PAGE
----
Even after 160 years of study Prince Edward Island’s most famous fossil is still giving scientists something to talk about.
Researchers from the University of Toronto, Carleton University and the Royal Ontario Museum recently published their findings from a CT scan they did on a fossil originally dug up by a French River farmer in 1845.
It turns out, P.E.I.’s famous fossil, named Bathygnathus borealis, is part of a family of ancient animals whose fossils have also been found in some southern U.S. States and Europe called Dimetrodon.
Anyone who’s ever played with dinosaur toys as a child will recognize Dimetrodon as the squat lizard-like animal with the large sail on its back.
They lived about 300 million years ago, about 50 million years before dinosaurs came along.
Kirstin Brink, formerly of the University of Toronto, was the lead author scientist on the team that examined the P.E.I. fossil.
She credits modern technology with helping to finally place the fossil in its family tree.
“The field of paleontology is adopting all of these really neat methodologies like powerful microscopes, CT scanners and other different methods that allow us to get more information on the fossils than just simply looking at it from the outside,” said Brink.
Bathygnathus borealis has been studied off and on since it was discovered but scientists had been unable to tell for sure exactly what it was.
The fossil is just an upper section of jaw with protruding teeth; no other examples of the species have ever been found.
Brink and her team used the CT scan to examine the teeth and determined that they were indicative of those unique to the Dimetrodon genus.
It’s the latest discovery for a fossil with a long history in the paleontology world, said Brink.
“It’s actually a really cool fossil that has a really interesting history in Canada,” she said.
Bathygnathus borealis was only the second animal fossil ever named in Canada, so generations of scientists have had their hands on it.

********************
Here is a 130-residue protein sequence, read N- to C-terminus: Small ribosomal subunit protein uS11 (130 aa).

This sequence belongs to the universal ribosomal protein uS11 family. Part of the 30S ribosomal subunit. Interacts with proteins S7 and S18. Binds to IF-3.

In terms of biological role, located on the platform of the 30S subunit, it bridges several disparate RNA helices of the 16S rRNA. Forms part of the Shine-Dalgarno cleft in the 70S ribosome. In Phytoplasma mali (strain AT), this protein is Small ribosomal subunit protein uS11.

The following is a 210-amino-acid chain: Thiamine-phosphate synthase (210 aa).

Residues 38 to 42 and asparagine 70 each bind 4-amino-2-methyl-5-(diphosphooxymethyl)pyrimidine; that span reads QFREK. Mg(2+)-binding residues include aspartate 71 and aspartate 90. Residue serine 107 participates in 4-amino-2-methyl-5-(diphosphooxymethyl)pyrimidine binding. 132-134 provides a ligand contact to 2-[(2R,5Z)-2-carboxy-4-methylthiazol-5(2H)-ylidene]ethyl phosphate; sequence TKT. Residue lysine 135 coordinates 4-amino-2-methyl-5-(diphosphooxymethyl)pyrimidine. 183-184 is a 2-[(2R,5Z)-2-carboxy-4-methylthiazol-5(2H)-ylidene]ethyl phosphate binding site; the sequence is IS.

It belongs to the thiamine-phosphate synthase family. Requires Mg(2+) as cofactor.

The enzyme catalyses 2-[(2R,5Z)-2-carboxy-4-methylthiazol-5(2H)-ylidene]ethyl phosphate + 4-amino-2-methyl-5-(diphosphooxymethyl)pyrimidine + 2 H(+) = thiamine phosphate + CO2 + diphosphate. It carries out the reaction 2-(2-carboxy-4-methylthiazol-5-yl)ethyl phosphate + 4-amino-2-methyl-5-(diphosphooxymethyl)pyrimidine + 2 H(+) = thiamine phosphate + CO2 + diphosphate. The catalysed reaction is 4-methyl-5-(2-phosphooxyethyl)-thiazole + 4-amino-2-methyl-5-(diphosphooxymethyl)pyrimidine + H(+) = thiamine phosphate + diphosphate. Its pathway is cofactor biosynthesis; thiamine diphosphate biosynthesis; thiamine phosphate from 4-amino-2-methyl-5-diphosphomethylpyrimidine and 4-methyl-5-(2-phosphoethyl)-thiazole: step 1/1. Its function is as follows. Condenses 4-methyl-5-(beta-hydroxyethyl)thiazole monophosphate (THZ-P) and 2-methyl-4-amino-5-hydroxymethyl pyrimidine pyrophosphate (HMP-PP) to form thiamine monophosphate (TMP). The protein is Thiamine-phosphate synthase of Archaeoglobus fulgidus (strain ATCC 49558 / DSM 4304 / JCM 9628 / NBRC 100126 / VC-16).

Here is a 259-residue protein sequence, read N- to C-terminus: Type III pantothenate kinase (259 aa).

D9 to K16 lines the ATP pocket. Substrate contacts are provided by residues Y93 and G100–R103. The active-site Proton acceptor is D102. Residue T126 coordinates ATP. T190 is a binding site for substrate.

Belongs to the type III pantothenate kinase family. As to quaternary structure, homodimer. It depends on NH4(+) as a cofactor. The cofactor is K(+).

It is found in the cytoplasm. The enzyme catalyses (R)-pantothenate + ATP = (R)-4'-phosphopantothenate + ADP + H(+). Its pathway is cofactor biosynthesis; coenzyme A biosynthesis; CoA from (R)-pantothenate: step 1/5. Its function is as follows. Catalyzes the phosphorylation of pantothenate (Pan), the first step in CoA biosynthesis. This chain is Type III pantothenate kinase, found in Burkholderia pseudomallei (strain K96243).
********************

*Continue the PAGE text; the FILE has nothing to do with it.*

“Because it was named so long ago, pretty much every kind of important paleontologist since then has talked about it or looked at it or described it in their research papers.”
But while Bathygnathus borealis might be famous among scientists, it’s the name Dimetrodon that the public is more aware of.
And that’s created something of a problem for Brink and her team.
In science, whatever name is given to the first example of a new species is technically its name in perpetuity.
Bathygnathus was discovered years before the next scientists came along and discovered more examples of the genus in the U.S. and, not knowing about the find on P.E.I., named their discovery Dimetrodon.
So technically, the history books should be rewritten to erase Dimetrodon and replace it with the genus name Bathygnathus.
But that’s probably not going to happen.
Brink has written another paper outlining why the name Bathygnathus, and not Dimetrodon, should be erased from the history books.
She’s proposed that P.E.I.’s famous fossil be renamed Dimetrodon borealis.
It comes down to which name is more popular, said Ted Daeschler, a paleontologist with the academy of Natural Sciences of Drexel University, in Philadelphia, where Bathygnathus borealis has been housed since shortly after its discovery.
“If the name change would create some disruptive issues, you can go with the one that is better known,” said Daeschler.
But Islanders shouldn’t worry about losing the name of their most famous fossil, added Brink, because either way, it will always be famous.
“It’ll either be really well known for being Canada’s first Dimetrodon, or it’ll be the specimen that ruined Dimetrodon.”